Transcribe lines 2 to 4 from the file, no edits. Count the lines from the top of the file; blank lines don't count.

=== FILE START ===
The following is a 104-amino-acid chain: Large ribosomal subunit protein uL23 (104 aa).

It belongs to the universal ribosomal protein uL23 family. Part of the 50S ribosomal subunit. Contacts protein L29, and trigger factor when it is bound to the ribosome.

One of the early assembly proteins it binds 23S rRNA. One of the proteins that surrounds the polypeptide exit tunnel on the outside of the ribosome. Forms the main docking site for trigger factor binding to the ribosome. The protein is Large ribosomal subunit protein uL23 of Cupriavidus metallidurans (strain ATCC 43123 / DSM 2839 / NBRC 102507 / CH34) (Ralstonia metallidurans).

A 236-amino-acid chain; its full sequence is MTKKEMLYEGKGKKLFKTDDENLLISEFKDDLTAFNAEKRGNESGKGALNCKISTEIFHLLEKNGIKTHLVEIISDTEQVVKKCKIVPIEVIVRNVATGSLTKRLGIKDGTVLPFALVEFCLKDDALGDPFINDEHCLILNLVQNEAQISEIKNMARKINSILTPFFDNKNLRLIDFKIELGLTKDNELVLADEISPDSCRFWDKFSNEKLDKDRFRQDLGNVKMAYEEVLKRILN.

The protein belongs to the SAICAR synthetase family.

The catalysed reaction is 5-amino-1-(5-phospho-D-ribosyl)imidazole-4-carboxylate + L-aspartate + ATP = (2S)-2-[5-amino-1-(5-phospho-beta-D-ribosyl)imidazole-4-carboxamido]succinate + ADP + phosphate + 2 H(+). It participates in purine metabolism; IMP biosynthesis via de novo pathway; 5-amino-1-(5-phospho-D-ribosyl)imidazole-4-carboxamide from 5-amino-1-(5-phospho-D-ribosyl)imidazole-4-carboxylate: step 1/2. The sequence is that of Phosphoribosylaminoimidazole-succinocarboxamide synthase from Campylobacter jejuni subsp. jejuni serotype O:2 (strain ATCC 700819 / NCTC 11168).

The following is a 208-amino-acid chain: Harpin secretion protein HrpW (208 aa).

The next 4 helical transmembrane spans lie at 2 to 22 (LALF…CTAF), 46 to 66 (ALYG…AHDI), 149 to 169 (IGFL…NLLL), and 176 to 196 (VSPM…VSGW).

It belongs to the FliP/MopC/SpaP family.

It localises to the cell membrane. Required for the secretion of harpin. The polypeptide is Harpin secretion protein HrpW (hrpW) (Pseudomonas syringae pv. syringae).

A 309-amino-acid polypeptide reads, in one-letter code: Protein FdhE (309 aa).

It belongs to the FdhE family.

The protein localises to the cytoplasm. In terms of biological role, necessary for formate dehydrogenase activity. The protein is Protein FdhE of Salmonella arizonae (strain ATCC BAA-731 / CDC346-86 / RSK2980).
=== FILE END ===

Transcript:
It belongs to the universal ribosomal protein uL23 family. Part of the 50S ribosomal subunit. Contacts protein L29, and trigger factor when it is bound to the ribosome.

One of the early assembly proteins it binds 23S rRNA. One of the proteins that surrounds the polypeptide exit tunnel on the outside of the ribosome. Forms the main docking site for trigger factor binding to the ribosome. The protein is Large ribosomal subunit protein uL23 of Cupriavidus metallidurans (strain ATCC 43123 / DSM 2839 / NBRC 102507 / CH34) (Ralstonia metallidurans).

A 236-amino-acid chain; its full sequence is MTKKEMLYEGKGKKLFKTDDENLLISEFKDDLTAFNAEKRGNESGKGALNCKISTEIFHLLEKNGIKTHLVEIISDTEQVVKKCKIVPIEVIVRNVATGSLTKRLGIKDGTVLPFALVEFCLKDDALGDPFINDEHCLILNLVQNEAQISEIKNMARKINSILTPFFDNKNLRLIDFKIELGLTKDNELVLADEISPDSCRFWDKFSNEKLDKDRFRQDLGNVKMAYEEVLKRILN.